Print this topic

HealthInfo Canterbury

Heart bypass & valve surgery

Heart (cardiac) bypass surgery

This operation moves a blood vessel from another part of your body to replace a blocked or narrowed blood vessel (artery) in your heart muscle. It is also called coronary artery bypass graft surgery (CABG).

When blood vessels that feed heart muscle are blocked or narrowed, it can cause angina (chest pains) or heart attacks.

You can read more details about heart bypass surgery on the Heart Foundation website.

Heart valve replacement

Your heart has four chambers and four valves (the aortic, pulmonary, mitral and tricuspid valves). These valves keep the blood flowing in one direction. Sometimes heart valves are too tight and don't open easily enough (called stenosis), and sometimes they are too floppy, which allows blood to flow in the wrong direction (regurgitation).

Heart valve problems can affect how your heart works, and can cause symptoms like shortness of breath, swollen ankles, and chest pain. They can even make you collapse.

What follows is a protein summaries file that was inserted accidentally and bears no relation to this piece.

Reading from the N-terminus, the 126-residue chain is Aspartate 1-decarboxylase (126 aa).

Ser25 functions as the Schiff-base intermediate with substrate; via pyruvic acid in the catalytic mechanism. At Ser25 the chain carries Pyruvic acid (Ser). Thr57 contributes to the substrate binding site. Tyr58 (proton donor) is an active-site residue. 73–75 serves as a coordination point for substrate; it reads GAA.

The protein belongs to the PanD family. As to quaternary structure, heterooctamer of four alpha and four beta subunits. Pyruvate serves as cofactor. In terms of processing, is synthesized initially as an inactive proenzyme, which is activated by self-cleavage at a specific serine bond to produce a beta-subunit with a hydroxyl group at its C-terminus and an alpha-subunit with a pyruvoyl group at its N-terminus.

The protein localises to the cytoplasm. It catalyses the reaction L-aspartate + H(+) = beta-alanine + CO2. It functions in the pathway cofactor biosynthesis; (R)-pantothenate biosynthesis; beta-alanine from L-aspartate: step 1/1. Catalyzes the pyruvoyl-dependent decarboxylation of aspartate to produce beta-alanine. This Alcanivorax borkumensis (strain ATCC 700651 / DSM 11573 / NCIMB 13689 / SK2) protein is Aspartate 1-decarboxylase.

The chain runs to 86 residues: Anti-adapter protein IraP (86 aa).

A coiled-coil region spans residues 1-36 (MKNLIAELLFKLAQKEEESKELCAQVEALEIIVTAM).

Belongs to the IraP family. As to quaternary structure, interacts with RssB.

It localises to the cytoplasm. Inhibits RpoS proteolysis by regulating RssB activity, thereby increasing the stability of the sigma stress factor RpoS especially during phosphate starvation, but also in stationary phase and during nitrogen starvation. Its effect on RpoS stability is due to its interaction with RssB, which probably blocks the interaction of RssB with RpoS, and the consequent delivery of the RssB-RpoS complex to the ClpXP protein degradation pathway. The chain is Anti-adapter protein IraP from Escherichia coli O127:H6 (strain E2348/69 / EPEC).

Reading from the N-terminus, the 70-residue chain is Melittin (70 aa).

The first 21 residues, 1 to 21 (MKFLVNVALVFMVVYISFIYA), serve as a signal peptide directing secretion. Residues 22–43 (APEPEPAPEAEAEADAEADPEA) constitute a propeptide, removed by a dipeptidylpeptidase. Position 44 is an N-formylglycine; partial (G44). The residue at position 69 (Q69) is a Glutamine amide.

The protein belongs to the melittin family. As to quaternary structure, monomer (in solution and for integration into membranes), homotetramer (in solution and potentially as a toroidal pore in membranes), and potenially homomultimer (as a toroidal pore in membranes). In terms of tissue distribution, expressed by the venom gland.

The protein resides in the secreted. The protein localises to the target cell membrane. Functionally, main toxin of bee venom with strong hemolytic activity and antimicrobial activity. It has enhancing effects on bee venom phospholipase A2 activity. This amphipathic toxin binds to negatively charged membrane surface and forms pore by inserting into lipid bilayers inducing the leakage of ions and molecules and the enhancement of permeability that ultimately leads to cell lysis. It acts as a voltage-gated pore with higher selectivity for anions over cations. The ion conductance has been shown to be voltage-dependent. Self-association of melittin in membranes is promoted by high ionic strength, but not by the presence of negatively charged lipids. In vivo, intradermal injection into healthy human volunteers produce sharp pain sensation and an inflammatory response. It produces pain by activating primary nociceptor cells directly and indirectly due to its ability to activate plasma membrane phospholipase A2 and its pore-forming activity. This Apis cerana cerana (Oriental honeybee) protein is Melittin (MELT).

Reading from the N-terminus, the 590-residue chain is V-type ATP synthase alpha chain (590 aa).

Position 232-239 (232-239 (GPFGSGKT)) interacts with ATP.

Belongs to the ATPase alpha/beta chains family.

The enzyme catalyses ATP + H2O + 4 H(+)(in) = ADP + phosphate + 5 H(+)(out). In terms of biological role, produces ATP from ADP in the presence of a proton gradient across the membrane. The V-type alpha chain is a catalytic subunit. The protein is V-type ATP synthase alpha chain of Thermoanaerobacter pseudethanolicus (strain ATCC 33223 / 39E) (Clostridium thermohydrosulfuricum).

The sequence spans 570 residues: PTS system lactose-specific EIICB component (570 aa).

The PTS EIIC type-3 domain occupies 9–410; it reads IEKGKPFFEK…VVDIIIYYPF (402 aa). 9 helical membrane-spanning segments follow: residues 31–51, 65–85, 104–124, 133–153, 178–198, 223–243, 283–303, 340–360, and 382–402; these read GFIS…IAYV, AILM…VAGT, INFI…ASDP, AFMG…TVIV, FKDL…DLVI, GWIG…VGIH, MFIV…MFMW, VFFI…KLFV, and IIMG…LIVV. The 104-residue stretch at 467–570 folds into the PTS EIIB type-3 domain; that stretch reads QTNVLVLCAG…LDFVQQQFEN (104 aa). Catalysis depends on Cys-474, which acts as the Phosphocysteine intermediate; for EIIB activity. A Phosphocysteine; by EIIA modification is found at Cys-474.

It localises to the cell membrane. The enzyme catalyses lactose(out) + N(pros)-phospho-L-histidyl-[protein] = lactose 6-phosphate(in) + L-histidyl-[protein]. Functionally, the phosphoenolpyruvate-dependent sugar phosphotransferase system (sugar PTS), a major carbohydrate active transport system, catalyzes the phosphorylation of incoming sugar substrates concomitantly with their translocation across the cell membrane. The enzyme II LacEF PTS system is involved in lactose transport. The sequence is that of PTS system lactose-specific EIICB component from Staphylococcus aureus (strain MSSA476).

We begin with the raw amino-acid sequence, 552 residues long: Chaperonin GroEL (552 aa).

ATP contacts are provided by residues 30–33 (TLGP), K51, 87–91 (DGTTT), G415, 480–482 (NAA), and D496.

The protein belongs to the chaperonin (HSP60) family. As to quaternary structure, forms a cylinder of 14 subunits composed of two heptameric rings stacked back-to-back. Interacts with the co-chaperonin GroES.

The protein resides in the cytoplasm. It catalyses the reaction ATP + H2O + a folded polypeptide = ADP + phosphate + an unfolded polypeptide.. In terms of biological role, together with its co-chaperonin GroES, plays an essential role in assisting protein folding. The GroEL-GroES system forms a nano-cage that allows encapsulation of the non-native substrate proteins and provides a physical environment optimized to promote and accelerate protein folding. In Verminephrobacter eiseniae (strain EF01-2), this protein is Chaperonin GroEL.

Your cardiologist (heart specialist) will usually monitor any heart valve problems over time, using echo tests (echocardiograms). Your valves may eventually need to be either repaired or replaced.

If you need surgery on your heart you will be referred to a heart surgeon, also called a cardiothoracic surgeon.

You can read more about heart valve replacement on the Heart Foundation website.

Recovery after heart surgery

It is normal to experience some pain and discomfort after heart surgery. This leaflet gives detailed advice on what to expect after heart surgery, what medication you might receive, what you will and won't be able to do, exercises, and how long your recovery is likely to take.

Written by HealthInfo clinical advisers. Endorsed by clinical director, Cardiothoracic Department, Canterbury DHB. Page created May 2016.

See also:

Overview of surgery

Page reference: 190677

Review key: HIHDR-25619